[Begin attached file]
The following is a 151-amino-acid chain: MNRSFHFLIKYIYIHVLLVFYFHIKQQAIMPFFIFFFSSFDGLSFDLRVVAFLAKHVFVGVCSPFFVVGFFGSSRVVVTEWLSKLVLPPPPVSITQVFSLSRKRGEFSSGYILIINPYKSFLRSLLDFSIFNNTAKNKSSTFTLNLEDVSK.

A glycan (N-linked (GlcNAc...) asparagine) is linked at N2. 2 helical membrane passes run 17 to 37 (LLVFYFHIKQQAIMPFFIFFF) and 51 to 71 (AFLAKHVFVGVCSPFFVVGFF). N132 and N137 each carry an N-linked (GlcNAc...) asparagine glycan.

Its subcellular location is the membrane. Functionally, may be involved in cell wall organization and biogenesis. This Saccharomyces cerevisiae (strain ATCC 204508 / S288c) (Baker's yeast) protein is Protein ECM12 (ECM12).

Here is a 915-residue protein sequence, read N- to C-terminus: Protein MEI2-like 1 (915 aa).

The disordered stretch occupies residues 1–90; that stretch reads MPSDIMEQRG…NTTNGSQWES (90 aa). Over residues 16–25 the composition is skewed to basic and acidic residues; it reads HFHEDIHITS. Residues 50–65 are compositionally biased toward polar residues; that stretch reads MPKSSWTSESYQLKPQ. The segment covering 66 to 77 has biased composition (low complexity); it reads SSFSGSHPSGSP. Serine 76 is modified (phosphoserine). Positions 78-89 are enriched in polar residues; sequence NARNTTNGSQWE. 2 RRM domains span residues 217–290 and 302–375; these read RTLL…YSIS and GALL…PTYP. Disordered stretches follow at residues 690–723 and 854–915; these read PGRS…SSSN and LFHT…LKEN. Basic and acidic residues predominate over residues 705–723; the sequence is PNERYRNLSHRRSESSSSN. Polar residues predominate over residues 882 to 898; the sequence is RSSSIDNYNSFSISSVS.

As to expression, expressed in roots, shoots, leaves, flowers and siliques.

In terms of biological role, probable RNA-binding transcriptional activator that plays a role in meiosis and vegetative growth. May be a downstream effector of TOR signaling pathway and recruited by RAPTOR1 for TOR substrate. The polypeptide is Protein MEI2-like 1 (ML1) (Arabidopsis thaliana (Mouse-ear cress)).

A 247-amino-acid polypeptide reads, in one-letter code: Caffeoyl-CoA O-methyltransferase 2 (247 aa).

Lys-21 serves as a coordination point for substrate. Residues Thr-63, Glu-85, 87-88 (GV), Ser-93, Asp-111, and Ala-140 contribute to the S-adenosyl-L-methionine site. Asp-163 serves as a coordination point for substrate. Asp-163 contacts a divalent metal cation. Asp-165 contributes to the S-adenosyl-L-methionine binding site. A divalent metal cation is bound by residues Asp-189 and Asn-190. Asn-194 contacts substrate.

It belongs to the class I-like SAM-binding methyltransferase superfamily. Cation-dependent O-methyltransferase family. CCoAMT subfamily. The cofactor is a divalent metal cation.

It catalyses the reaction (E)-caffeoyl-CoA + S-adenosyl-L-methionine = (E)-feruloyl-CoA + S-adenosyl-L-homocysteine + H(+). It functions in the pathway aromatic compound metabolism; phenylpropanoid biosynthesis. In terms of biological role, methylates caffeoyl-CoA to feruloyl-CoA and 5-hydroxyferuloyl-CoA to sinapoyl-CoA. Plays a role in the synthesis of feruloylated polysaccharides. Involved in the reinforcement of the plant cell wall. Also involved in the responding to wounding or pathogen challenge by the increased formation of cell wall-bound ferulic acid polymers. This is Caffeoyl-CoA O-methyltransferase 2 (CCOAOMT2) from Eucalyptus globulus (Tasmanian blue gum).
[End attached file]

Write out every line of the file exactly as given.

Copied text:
The following is a 151-amino-acid chain: MNRSFHFLIKYIYIHVLLVFYFHIKQQAIMPFFIFFFSSFDGLSFDLRVVAFLAKHVFVGVCSPFFVVGFFGSSRVVVTEWLSKLVLPPPPVSITQVFSLSRKRGEFSSGYILIINPYKSFLRSLLDFSIFNNTAKNKSSTFTLNLEDVSK.

A glycan (N-linked (GlcNAc...) asparagine) is linked at N2. 2 helical membrane passes run 17 to 37 (LLVFYFHIKQQAIMPFFIFFF) and 51 to 71 (AFLAKHVFVGVCSPFFVVGFF). N132 and N137 each carry an N-linked (GlcNAc...) asparagine glycan.

Its subcellular location is the membrane. Functionally, may be involved in cell wall organization and biogenesis. This Saccharomyces cerevisiae (strain ATCC 204508 / S288c) (Baker's yeast) protein is Protein ECM12 (ECM12).

Here is a 915-residue protein sequence, read N- to C-terminus: Protein MEI2-like 1 (915 aa).

The disordered stretch occupies residues 1–90; that stretch reads MPSDIMEQRG…NTTNGSQWES (90 aa). Over residues 16–25 the composition is skewed to basic and acidic residues; it reads HFHEDIHITS. Residues 50–65 are compositionally biased toward polar residues; that stretch reads MPKSSWTSESYQLKPQ. The segment covering 66 to 77 has biased composition (low complexity); it reads SSFSGSHPSGSP. Serine 76 is modified (phosphoserine). Positions 78-89 are enriched in polar residues; sequence NARNTTNGSQWE. 2 RRM domains span residues 217–290 and 302–375; these read RTLL…YSIS and GALL…PTYP. Disordered stretches follow at residues 690–723 and 854–915; these read PGRS…SSSN and LFHT…LKEN. Basic and acidic residues predominate over residues 705–723; the sequence is PNERYRNLSHRRSESSSSN. Polar residues predominate over residues 882 to 898; the sequence is RSSSIDNYNSFSISSVS.

As to expression, expressed in roots, shoots, leaves, flowers and siliques.

In terms of biological role, probable RNA-binding transcriptional activator that plays a role in meiosis and vegetative growth. May be a downstream effector of TOR signaling pathway and recruited by RAPTOR1 for TOR substrate. The polypeptide is Protein MEI2-like 1 (ML1) (Arabidopsis thaliana (Mouse-ear cress)).

A 247-amino-acid polypeptide reads, in one-letter code: Caffeoyl-CoA O-methyltransferase 2 (247 aa).

Lys-21 serves as a coordination point for substrate. Residues Thr-63, Glu-85, 87-88 (GV), Ser-93, Asp-111, and Ala-140 contribute to the S-adenosyl-L-methionine site. Asp-163 serves as a coordination point for substrate. Asp-163 contacts a divalent metal cation. Asp-165 contributes to the S-adenosyl-L-methionine binding site. A divalent metal cation is bound by residues Asp-189 and Asn-190. Asn-194 contacts substrate.

It belongs to the class I-like SAM-binding methyltransferase superfamily. Cation-dependent O-methyltransferase family. CCoAMT subfamily. The cofactor is a divalent metal cation.

It catalyses the reaction (E)-caffeoyl-CoA + S-adenosyl-L-methionine = (E)-feruloyl-CoA + S-adenosyl-L-homocysteine + H(+). It functions in the pathway aromatic compound metabolism; phenylpropanoid biosynthesis. In terms of biological role, methylates caffeoyl-CoA to feruloyl-CoA and 5-hydroxyferuloyl-CoA to sinapoyl-CoA. Plays a role in the synthesis of feruloylated polysaccharides. Involved in the reinforcement of the plant cell wall. Also involved in the responding to wounding or pathogen challenge by the increased formation of cell wall-bound ferulic acid polymers. This is Caffeoyl-CoA O-methyltransferase 2 (CCOAOMT2) from Eucalyptus globulus (Tasmanian blue gum).